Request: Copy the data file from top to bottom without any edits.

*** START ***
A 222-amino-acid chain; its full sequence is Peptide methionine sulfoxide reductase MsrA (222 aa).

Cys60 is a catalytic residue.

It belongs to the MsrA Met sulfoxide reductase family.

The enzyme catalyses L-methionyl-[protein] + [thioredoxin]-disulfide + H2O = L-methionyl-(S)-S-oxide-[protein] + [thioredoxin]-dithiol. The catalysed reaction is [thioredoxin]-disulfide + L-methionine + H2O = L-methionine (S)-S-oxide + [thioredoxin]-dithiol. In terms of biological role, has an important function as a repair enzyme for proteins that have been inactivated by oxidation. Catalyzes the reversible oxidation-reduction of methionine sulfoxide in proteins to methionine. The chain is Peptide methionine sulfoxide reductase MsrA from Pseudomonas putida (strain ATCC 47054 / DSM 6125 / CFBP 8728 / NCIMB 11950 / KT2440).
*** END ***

A 222-amino-acid chain; its full sequence is Peptide methionine sulfoxide reductase MsrA (222 aa).

Cys60 is a catalytic residue.

It belongs to the MsrA Met sulfoxide reductase family.

The enzyme catalyses L-methionyl-[protein] + [thioredoxin]-disulfide + H2O = L-methionyl-(S)-S-oxide-[protein] + [thioredoxin]-dithiol. The catalysed reaction is [thioredoxin]-disulfide + L-methionine + H2O = L-methionine (S)-S-oxide + [thioredoxin]-dithiol. In terms of biological role, has an important function as a repair enzyme for proteins that have been inactivated by oxidation. Catalyzes the reversible oxidation-reduction of methionine sulfoxide in proteins to methionine. The chain is Peptide methionine sulfoxide reductase MsrA from Pseudomonas putida (strain ATCC 47054 / DSM 6125 / CFBP 8728 / NCIMB 11950 / KT2440).